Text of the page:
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Tag: releasing judgment

Six reasons to meditate

Meditation

Every so often, I’ll be listening to a recitation of problems and I’ll say, “You know, I think meditation could really help with that.” And then I’ll get a list of reasons why the person I’m talking to can’t possibly meditate. (These are all real reasons.)

  • Their dog has dementia and wants to go outside every five minutes. (A five-minute meditation practice is perfectly valid.)
  • The apartment’s too noisy–someone’s car alarm is always going off. (It’s completely possible to meditate no matter the background noise–leaf blowers, fireworks, a thunderstorm. I do try to choose a quieter time if I can. No doubt every apartment complex, dorm, or other communal living space has its quieter times.)
  • Physical issues make sitting in the ‘proper’ position too painful. (My view is that the proper position is the one that allows you to meditate comfortably for the amount of time that yields the benefit you’re looking for. Insight meditation also recommends being comfortable. I once attended a day-long meditation retreat, and found that the grouchy monk running the retreat and I had different views on this. As I made myself comfortable, he shot me looks, and finally explained how wrong it was to do so–that if a fly, for example, lands on your nose while you’re meditating, you should simply allow it to sit there for as long as it likes. I was very comfortable with never returning to that meditation center. I believe a real spiritual leader won’t judge you, and neither should you judge yourself, if you decide that being comfortable while you meditate is right for you.)
  • They’ve tried it, but clearly have no talent for meditation, as they just can’t stop thinking no matter how hard they try. (There are a lucky few who have a natural talent for meditation–the rest of us get to get good at it the hard way, which starts off in exactly this way. As someone to whom a few things have come easily, I think it’s a salutary experience to keep working at something worthwhile despite no immediate signs of genius. I have read–and I believe this–that meditating with your mind running 100 miles an hour is still practice.)

So there are the excuses. If you haven’t yet committed to a meditation practice, here are a few reasons to meditate based on my own experience, that I hope will speak to you.

  1. Meditation is great for releasing what’s bothering you. When I’m feeling upset, I often try to make time to meditate ahead of schedule (typically after breakfast and before my shower in the morning, and before bed at night). Inevitably anything I’m upset or excited about will cross my mind as I meditate. When it does, I visualize packing several symbols of whatever it is into a helium balloon, and cutting the string.
  2. Meditation is also great practice for releasing judgment of yourself and the need to be perfect. It soon becomes apparent that thoughts enter your mind, that’s what they do, and it’s OK. Perfection, whatever that might be, isn’t possible, but awareness and recognition of what’s happening is. You simply recognize the thoughts, release them, and move on–nothing else is necessary. This works in real life, too–you notice something has gone off the rails a bit, take corrective action, and just keep moving.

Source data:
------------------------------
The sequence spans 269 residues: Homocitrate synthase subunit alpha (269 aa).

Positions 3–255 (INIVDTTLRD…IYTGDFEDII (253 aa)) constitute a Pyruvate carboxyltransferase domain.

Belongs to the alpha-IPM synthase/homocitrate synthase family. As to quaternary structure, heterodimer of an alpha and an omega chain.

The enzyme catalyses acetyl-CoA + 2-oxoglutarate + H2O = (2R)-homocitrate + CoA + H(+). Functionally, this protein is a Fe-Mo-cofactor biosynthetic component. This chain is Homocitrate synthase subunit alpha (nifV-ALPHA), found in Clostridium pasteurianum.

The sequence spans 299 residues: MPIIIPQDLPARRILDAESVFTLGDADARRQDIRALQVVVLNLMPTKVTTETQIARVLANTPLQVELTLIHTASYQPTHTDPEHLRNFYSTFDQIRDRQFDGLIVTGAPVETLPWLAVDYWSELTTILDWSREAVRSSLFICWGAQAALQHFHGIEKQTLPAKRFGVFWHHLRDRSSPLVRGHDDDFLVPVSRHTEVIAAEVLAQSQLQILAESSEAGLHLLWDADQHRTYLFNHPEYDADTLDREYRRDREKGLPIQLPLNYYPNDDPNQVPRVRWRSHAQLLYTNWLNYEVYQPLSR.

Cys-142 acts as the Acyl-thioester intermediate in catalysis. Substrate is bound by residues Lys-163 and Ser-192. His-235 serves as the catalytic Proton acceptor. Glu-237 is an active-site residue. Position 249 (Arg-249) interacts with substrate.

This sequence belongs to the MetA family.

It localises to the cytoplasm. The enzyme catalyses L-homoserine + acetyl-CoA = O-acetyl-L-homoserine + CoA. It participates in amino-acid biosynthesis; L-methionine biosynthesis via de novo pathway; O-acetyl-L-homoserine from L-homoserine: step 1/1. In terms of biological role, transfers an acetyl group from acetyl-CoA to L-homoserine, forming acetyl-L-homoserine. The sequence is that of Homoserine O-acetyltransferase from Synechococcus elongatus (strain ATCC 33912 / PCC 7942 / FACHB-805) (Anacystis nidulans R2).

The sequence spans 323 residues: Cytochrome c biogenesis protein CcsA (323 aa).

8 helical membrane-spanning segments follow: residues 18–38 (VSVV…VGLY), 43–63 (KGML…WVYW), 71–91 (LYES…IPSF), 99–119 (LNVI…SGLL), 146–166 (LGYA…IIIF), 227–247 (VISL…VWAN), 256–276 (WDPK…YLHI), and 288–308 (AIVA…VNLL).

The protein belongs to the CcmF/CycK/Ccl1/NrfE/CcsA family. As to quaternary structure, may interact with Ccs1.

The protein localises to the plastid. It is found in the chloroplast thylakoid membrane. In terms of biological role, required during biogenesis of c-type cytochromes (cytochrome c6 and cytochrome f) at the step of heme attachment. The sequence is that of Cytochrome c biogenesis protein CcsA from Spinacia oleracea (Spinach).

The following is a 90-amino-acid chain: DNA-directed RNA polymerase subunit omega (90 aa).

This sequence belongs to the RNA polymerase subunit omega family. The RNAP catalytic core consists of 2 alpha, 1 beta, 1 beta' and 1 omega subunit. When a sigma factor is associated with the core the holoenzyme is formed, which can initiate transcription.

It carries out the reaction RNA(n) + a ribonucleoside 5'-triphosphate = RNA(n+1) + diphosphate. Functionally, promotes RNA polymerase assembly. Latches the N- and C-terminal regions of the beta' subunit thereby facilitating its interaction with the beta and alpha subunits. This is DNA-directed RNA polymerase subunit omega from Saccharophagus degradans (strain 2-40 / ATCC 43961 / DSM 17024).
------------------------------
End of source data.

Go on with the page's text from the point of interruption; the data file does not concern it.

3. Once you’ve meditated for awhile, not only does ‘monkey mind’ rarely happen during meditation, but my experience has been that it fades considerably all the rest of the time too. I used to actually try to drum up thoughts in quiet moments, asking myself, ‘OK, what’s next?’ I don’t do that anymore, and there are nice quiet spaces in my mind pretty much all the time. Peace, in other words. Calm. Serenity.
  4. I find that meditating before bed generally puts me in the perfect frame of mind for sleep. Good sleep is pretty much impossible to overvalue.
  5. When I meditate, I’ve found that I’m much more patient and tolerant. It’s not unusual now for people to thank me for my patience. I’m not sure that happened even once in all the years I didn’t meditate.
  6. Studies have shown that violent crime decreases in the surrounding area when people meditate regularly. I love that a practice intended to benefit me and my own life, in combination with the practice of others I both know and don’t know, raises the vibration of our neighborhoods and cities such that harmful violence is prevented, and lives that could have been painfully disrupted or even ended, never are. Together, we can bring that about.

If you meditate, what benefits have you experienced?

This post is illustrated with the SoulCollage card I made today, Meditation.

SoulCollage® cards are for personal use, and are not for sale, barter, or trade.

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How not to judge

Willing

A couple of experiences yesterday clearly reminded me how little I like being judged. You know how when you’re on a diet, you start noticing foods that are unnecessarily caloric? I think it may be similar when you’ve released a lot of negativity and judgment … when you run into it, it really starts to stand out in stark relief. It makes you uncomfortable, and it’s clear that it has no value or really, useful purpose.

I was on my way to a friend’s alumni association crawfish boil, stopped at a light, when a woman gestured to me to roll down my window. Generally when people do this, it’s to convey some kind of useful or at least well-intentioned information, like that one of my tires is low.